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Hunger Fluctuations Explained

Posted by The Edge Fitness Clubs on July 8, 2020

Hunger can tell us a lot about what’s going on inside our bodies, such as how well our metabolism, hormones, thyroid, & gut are functioning. It can also give us insight into sleep quality, stress levels, digestion, hydration, and much more! If you struggle with high and low hunger days, read on! By tuning into your body to better understand where that hunger comes from, you’ll be able to better understand your body’s needs as it pertains to your health and fitness goals.

Let’s start with the obvious –

Timing between meals

This one is a little more obvious than others. Going too long in between meals will leave you feeling ravenous, which can trigger over eating at your next snack or meal. Going too long without eating leads to a drop in blood sugar as a cue for the body to eat and get more energy. Aim to leave no more than 5 hours between meals, and have healthy snacks on hand throughout the day to help control your hunger and cravings.

Meal composition

Some days your meals may be full of fiber nutrient rich carbs, vegetables, and protein. Other days you may find yourself eating fast food and ice cream. Some days you may fit both in. It’s all about balance, right?! That said, 2,000 calories of nachos and beer will not keep you as full as 2,000 calories of a well-balanced meal with fiber, protein, vegetables, and healthy fats. The differences in meal composition can affect your hunger levels. Be aware of this as you plan out your day. If you know you have dinner plans with the girls at night, make sure you eat a well balanced breakfast and lunch beforehand.

Poor Sleep

There are many benefits of a good night’s sleep. But poor sleep can affect us negatively as well. Poor sleep can be defined by either not enough sleep or low-quality sleep. When we don’t get enough sleep our bodies need more energy. This energy ends up coming from our food. As a result, our bodies increase the production of ghrelin (the hormone that makes us hungry) and decreases the production of leptin (the hormone that makes us full) so that our bodies can get more energy. This makes us hungrier throughout the day. The CDC recommends adults 18 years and older get 7 or more hours of sleep per night. Plan your bedtime and set your alarm to ensure you are getting at least 7 hours of sleep at night.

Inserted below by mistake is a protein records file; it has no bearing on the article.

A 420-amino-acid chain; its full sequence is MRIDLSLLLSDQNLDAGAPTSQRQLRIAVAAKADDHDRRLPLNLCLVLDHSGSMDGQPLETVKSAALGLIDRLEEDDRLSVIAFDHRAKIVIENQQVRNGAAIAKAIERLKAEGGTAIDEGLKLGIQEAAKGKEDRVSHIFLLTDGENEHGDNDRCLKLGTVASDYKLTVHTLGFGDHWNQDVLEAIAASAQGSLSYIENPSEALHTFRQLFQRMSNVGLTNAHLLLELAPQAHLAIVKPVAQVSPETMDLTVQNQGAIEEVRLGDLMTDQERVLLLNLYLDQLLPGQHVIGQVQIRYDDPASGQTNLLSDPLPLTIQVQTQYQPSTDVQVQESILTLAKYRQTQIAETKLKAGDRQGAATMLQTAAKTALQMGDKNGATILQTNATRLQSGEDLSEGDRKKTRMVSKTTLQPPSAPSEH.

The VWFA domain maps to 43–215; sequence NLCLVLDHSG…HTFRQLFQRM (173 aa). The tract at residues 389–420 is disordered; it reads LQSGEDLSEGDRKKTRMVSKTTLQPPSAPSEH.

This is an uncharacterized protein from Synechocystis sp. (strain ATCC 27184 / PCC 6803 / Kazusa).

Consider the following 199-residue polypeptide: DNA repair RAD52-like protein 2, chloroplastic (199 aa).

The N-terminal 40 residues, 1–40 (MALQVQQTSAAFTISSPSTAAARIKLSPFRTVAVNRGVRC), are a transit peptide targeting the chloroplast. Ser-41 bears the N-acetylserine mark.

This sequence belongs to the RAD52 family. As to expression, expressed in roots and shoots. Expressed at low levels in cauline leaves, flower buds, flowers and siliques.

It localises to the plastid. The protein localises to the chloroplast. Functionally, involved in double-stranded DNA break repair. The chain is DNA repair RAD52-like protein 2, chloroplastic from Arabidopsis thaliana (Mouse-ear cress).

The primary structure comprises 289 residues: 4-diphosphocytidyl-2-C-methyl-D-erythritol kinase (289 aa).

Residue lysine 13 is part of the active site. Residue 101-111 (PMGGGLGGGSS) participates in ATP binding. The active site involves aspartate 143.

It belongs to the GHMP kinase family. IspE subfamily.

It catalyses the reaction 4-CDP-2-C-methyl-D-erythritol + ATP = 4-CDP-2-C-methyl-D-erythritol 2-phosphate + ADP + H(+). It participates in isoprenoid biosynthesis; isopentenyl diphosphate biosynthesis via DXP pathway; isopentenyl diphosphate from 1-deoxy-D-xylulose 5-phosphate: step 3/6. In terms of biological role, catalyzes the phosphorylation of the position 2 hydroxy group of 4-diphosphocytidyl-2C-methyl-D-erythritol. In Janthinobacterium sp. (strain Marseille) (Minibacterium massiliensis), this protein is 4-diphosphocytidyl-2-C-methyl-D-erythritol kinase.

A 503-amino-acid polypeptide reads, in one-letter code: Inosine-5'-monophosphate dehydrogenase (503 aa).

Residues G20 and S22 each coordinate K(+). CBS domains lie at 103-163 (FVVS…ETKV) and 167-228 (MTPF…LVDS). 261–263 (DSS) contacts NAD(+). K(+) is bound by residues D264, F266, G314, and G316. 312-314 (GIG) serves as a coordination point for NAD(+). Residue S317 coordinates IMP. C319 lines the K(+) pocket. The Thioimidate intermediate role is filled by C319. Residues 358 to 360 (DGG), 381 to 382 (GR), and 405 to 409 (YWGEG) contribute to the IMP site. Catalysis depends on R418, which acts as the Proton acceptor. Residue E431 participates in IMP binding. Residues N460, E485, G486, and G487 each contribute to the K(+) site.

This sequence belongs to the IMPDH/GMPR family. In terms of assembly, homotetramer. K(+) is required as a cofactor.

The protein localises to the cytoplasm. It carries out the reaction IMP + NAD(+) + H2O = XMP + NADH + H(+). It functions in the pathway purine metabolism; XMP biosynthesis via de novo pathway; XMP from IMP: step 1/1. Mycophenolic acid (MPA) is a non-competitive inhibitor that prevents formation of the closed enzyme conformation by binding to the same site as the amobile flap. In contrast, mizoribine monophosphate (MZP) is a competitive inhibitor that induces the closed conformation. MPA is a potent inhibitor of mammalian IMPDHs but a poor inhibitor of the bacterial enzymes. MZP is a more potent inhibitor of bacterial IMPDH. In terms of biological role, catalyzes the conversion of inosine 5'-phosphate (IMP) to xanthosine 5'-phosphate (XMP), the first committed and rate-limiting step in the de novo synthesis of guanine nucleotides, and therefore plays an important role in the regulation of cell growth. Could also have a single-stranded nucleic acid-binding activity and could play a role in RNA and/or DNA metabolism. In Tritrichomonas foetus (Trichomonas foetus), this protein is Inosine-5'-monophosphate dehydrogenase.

A tough workout or burning more calories than normal

The Edge Strong class or tough cardio session you did this morning could leave you feeling hungrier than normal later in the day or even the next day. When we use more calories, we tend to be hungrier. Less activity means less hunger. Needing more recovery may also leave you feeling hungrier. This is not to say you should limit your workouts, but be conscious of what type of workout you're doing and how you will need to fuel your body before and after you workout.


If you are on a diet, you are working on a calorie deficit and therefore some hunger will be normal. When limiting your caloric intake, expect to have some hunger pains. To help manage this, remind yourself that hunger typically peaks after about ten minutes and then subsides. This too shall pass.


Mild dehydration is often masked by feelings of hunger, when really all your body needs is some H20! Aim to keep your water intake consistent on a daily basis and be sure you’re getting enough – especially now that it’s summer! How much water should you drink daily? The Mayo Clinic suggests 15.5 cups (3.7 liters) of fluids for men and about 11.5 cups (2.7 liters) of fluids a day for women. But this may vary depending on individual needs, click here for an in-depth look at how much water you should drink. An easy way to ensure you’re hydrated is to keep a water bottle near you at all times, you’ll find yourself sipping on it without even noticing!